If you’ve recently experienced a storm or heavy rainfall in your area, the drainage system of your water supply may have become overwhelmed, flooding the pipes and accumulating dirt and sediment in them. As you flush your toilet, you’ll be seeing brown water that actually has nothing to do with your own plumbing.
If the weather has been harsh lately, check with your water company if they have had calls from people in your area complaining about the same issue, as your home will not be the only one affected. If there are no other reports of brown water, you should look into a different cause.
Clogged Toilet Drain
Older toilet drains may become clogged over time, which can turn your toilet water all shades of brown. If there is a foul smell accompanying the discolouration, or if the toilet is also overflowing, this is the most likely culprit.
Even new systems can get clogged, especially if you keep flushing items that should never enter your pipes, like baby wipes or condoms.
You can unclog your toilet yourself, either with a chemical unclogger, or with a toilet plunger or plumbing snake. Of course, you can also call the plumber in to lend a hand, make sure your pipes aren’t damaged in the process, and that there isn’t another issue afoot.
Rusted Toilet Components
A rusted toilet part can also be the cause of your brown water, especially if you have only noticed it in the toilet bowl.
You want to check this particular pipe, as well as the back and the inside of your toilet tank. If there is nothing rusty in there, and if your toilet is connected to a different water supply than the other taps in your home, you will need to call the expert in to check the piping supplying your toilet.
Accumulated Dirt in Your Toilet
Your toilet needs to be cleaned regularly in order to stay both bright white, and sanitary. If you’ve not been cleaning the creases well, they can actually be the cause of the brown water.
All kinds of mineral deposits will accumulate there over time, so give the toilet a very good scrub, and see if your issue persists.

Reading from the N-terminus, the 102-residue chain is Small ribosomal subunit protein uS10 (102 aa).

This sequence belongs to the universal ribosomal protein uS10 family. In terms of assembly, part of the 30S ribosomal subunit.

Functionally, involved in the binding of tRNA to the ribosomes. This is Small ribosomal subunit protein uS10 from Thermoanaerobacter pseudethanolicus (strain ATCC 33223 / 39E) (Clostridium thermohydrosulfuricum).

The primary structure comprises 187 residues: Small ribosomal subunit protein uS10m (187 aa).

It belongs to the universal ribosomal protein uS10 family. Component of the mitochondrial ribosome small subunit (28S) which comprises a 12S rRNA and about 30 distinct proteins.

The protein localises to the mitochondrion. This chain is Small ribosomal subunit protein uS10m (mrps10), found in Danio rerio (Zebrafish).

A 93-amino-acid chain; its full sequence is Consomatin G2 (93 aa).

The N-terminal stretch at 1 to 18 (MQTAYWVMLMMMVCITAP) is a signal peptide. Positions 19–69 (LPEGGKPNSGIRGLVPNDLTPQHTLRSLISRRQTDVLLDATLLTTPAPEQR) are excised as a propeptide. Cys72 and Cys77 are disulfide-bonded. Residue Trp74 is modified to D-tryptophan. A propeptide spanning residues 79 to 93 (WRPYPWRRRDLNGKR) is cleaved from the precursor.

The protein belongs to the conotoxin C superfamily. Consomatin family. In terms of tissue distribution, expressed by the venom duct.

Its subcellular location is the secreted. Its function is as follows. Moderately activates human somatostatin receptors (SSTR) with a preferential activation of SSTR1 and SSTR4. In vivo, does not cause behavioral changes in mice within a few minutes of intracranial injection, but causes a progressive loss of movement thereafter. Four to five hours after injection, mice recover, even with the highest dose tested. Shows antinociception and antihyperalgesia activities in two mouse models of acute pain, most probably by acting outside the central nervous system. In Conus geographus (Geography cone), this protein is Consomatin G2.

Can This Affect My Toilet?
Yes, brown water will damage your toilet bowl over time, and it will become stained and dull.
The longer you leave the problem untreated, the more damage there will be, and you may find it very hard to scrub your toilet completely white again.
How Do You Fix Brown Toilet Water?
If your brown toilet water is caused by mineral buildup either from hard water or from a rusted pipe or toilet tank part, you can install a filter that will remove this rust and other sediments.
It goes directly onto your main water source, and treats all the water before it reaches your plumbing system.
You can also use a rust cleaner on your toilet, that will help dissolve all those minerals and remove stains. Bear in mind though that they will keep coming back, and that you will have to keep treating them, unless you figure out a more permanent solution to your brown water problem.
If the problem is cause by corroded pipes or issues with your well water, you will need to call a professional to sort it out.
Wrapping It Up
The cause of brown water may be difficult to pinpoint, which is why you should start tackling the issue sooner rather than later. It may also come with a significant cost, but you will be able to rest assured your plumbing system is completely up to code afterwards.